Profiles of a Dustoff 57, medevac team in Afghanistan
Friday, October 29, 2010; 8:37 PM
FORWARD OPERATING BASE WILSON, AFGHANISTAN - "Finding the mission" is easier for some than for others deep in Taliban territory. For the Dustoff 57 crew, it's pretty clear.
Run to the helicopter. Don't ever waste a minute because there might be someone almost dead waiting for you to arrive. Fly fast and safe. Guard the aircraft. Pick up the patients. Keep them - soldier, enemy or civilian, man or woman, adult or child - alive until the helicopter, flown fast and safe, gets to the hospital.
"We see the direct effects of what we do every day. In that sense, our mission is very simple and easy to find," says Capt. Amy Bauer, Dustoff 57's 26-year-old pilot-in-command.
She's a realist, though: "For the ground elements, I believe it's a bit more difficult." After a long pause, she adds, "Much, much more difficult."
The stated mission for NATO forces here is to clear the Taliban from Kandahar province "with our Afghan partners" and then to "hold" and "build." For most of the ground troops, Bauer believes, the mission is found in loyalty to the person walking beside or behind you and, slightly more abstractly and distantly, in protection of family and home.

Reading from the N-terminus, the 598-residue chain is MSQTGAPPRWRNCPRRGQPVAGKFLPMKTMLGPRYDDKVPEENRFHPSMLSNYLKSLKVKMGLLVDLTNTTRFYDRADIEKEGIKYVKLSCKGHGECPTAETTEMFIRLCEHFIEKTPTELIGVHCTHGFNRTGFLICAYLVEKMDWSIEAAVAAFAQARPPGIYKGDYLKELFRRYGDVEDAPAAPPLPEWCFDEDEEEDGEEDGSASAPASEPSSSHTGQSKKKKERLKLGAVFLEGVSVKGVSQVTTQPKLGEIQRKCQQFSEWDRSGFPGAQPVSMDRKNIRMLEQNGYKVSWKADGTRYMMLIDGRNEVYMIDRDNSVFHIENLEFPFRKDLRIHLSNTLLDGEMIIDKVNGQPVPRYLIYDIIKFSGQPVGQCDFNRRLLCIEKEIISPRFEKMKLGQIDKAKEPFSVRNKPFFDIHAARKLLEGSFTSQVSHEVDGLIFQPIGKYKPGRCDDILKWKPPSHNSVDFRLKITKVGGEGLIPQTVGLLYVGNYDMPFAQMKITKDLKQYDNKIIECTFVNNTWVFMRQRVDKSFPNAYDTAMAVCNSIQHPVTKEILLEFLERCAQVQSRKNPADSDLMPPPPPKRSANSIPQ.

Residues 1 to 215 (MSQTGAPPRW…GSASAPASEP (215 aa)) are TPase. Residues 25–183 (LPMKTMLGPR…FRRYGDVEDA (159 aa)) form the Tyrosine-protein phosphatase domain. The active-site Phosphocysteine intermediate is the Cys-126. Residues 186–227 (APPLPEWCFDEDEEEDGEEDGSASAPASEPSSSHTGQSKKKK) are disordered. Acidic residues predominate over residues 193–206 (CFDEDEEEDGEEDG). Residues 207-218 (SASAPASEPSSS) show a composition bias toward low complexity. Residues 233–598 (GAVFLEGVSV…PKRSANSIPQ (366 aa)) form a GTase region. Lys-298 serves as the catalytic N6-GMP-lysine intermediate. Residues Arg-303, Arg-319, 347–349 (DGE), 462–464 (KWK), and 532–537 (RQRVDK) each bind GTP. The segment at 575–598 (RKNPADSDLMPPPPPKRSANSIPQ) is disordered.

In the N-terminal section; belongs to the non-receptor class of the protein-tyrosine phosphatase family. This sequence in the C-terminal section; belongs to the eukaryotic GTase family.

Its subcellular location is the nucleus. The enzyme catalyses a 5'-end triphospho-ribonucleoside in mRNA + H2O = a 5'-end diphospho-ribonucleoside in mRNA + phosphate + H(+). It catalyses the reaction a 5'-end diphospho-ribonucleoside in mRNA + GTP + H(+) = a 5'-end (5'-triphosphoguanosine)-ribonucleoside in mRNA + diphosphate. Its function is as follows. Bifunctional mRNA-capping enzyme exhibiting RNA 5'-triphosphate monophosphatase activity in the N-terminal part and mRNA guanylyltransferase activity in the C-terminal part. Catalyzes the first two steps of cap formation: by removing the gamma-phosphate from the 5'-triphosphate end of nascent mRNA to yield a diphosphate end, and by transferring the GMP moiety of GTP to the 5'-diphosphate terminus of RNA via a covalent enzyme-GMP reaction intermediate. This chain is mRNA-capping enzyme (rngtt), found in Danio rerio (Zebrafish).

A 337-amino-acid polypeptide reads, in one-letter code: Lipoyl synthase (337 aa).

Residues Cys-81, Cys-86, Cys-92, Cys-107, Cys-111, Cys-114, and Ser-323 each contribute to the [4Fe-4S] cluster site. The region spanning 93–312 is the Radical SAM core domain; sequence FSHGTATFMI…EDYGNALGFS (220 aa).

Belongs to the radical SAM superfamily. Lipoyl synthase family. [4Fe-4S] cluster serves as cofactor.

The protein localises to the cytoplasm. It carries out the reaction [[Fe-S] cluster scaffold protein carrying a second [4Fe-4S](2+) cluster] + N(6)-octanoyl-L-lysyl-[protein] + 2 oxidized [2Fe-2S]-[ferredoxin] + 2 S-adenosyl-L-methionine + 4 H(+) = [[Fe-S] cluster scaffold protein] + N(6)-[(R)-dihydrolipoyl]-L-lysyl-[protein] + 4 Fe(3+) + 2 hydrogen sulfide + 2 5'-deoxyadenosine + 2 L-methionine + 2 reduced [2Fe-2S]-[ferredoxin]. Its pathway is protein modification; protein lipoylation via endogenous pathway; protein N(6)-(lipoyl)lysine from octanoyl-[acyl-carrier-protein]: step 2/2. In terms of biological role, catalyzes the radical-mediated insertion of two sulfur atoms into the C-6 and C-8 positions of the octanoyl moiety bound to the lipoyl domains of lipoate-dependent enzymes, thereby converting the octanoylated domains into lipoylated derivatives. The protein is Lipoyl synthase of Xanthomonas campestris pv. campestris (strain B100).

Finding the mission is a mixture of what they say and what you think. What's certain is that everyone has to find it in order to get up each day and do a job where you might get killed. That's what Bauer was taught at West Point and what she' has learned here.
Dustoff 57 is the call sign for this medevac crew operating in the Arghandab River valley, a green stripe in a brown desert in southern Afghanistan. This "medical asset" was put here in September in anticipation of increased casualties in Operation Dragon Strike, the autumn campaign against the Taliban on its traditional home ground.
What follows is how the members of Dustoff 57 found their own missions.
'Very busy,' even still
Bauer's father was in the Air Force, and she grew up all over the country. She spent her middle and high school years in Medfield, Mass., where her father retired. Her mother lives in New Hampshire. For now, she calls New England home.
Math was her strongest subject; she was on the swim team; and she says she "was very busy" in high school, by which she means she was disciplined and didn't waste time. She applied to Dartmouth, Tufts, the University of Massachusetts and West Point. Right before the Sept. 11, 2001, attacks, she heard she'd gotten into West Point. Right after them, she decided to go.
She majored in environmental engineering. (When she gets out of the Army in 31/2 years, she'd like to earn a master's in the subject and perhaps work on water projects in the developing world.) She was on the triathlon team and captained it her senior year. That year she also decided to try for aviation, the most selective branch of the Army for West Point graduates. She was in the top 10 in her class of 1,000; she got in.
She is modest. When a new flight crew arrives and the subject of where people went to college comes up one evening, she says she went to a "small college in the Hudson Valley, in New York." It's a few days before most people know it's West Point.